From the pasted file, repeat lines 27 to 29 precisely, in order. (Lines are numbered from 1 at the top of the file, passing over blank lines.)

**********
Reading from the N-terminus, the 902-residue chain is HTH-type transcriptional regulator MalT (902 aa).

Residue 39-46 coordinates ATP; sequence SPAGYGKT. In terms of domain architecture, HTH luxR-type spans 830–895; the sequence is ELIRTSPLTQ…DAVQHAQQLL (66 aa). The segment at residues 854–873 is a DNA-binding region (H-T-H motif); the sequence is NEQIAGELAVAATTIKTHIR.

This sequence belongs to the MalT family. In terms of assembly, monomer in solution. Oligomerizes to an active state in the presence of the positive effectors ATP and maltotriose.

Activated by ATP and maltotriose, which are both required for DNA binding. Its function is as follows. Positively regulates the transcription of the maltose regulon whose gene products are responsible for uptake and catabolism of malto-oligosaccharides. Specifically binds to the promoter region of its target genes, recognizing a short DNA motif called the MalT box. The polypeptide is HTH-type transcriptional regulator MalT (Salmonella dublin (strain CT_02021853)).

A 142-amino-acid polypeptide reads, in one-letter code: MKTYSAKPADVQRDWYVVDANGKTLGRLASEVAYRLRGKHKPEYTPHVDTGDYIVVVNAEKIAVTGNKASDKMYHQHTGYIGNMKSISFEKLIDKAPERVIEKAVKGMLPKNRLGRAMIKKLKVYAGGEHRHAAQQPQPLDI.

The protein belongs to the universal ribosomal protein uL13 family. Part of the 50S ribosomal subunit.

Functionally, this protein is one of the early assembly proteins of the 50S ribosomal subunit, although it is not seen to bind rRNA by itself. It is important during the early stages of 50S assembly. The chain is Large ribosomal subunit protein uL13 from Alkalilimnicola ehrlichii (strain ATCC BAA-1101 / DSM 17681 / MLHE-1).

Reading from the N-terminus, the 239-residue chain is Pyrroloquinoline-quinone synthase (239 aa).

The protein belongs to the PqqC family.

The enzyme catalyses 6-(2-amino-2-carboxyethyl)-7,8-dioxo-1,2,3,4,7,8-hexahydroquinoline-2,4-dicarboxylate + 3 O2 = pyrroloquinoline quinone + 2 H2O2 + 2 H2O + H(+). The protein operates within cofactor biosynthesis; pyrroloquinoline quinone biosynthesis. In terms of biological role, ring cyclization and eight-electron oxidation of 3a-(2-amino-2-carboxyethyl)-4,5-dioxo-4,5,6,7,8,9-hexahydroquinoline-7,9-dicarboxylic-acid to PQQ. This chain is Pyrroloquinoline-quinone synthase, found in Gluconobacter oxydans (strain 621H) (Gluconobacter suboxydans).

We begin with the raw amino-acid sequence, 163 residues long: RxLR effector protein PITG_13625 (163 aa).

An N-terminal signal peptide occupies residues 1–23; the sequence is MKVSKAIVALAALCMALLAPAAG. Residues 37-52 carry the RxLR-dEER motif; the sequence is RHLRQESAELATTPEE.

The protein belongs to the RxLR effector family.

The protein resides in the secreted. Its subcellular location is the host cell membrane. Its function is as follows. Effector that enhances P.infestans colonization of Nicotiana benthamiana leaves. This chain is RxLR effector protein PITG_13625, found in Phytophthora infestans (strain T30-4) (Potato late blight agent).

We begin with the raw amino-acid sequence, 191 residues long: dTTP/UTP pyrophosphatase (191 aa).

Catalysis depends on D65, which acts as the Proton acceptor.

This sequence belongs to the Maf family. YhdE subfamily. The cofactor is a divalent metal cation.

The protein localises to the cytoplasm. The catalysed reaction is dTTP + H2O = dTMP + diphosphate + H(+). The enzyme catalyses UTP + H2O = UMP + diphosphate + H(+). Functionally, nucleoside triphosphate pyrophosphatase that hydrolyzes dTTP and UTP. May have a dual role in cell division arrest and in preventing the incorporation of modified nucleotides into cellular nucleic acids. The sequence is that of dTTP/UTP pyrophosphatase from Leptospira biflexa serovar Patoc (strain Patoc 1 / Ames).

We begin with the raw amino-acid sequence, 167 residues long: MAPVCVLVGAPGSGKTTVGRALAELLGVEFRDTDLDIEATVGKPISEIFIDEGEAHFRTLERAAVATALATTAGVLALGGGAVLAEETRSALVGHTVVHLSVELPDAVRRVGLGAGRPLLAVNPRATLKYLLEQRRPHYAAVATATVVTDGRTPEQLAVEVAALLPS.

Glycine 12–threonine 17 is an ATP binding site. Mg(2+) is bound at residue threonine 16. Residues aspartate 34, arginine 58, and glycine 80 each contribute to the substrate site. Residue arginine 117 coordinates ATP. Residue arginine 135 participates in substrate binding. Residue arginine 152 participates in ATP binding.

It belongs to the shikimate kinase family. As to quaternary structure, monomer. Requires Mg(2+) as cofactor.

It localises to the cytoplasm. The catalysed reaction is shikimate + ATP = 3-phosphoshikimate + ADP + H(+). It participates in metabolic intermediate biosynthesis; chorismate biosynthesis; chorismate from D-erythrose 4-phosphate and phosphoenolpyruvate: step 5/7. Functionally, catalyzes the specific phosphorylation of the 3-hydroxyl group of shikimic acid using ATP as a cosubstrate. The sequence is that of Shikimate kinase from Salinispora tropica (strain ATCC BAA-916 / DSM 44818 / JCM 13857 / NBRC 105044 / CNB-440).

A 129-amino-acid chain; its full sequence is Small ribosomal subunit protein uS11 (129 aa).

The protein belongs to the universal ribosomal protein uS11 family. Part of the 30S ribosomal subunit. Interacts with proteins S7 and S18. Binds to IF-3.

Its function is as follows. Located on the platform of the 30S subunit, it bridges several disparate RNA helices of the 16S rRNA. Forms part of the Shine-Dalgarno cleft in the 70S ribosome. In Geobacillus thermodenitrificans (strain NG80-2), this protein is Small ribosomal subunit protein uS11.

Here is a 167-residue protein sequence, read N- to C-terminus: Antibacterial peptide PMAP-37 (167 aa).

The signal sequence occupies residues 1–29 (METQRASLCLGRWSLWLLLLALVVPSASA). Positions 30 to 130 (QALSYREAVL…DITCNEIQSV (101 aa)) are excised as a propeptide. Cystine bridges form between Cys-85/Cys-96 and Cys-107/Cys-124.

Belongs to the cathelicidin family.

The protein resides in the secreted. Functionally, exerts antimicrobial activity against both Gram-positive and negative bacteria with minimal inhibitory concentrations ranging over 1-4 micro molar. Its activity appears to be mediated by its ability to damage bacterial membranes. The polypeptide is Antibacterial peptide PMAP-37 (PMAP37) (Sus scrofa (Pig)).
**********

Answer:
The signal sequence occupies residues 1–29 (METQRASLCLGRWSLWLLLLALVVPSASA). Positions 30 to 130 (QALSYREAVL…DITCNEIQSV (101 aa)) are excised as a propeptide. Cystine bridges form between Cys-85/Cys-96 and Cys-107/Cys-124.

Belongs to the cathelicidin family.

The protein resides in the secreted. Functionally, exerts antimicrobial activity against both Gram-positive and negative bacteria with minimal inhibitory concentrations ranging over 1-4 micro molar. Its activity appears to be mediated by its ability to damage bacterial membranes. The polypeptide is Antibacterial peptide PMAP-37 (PMAP37) (Sus scrofa (Pig)).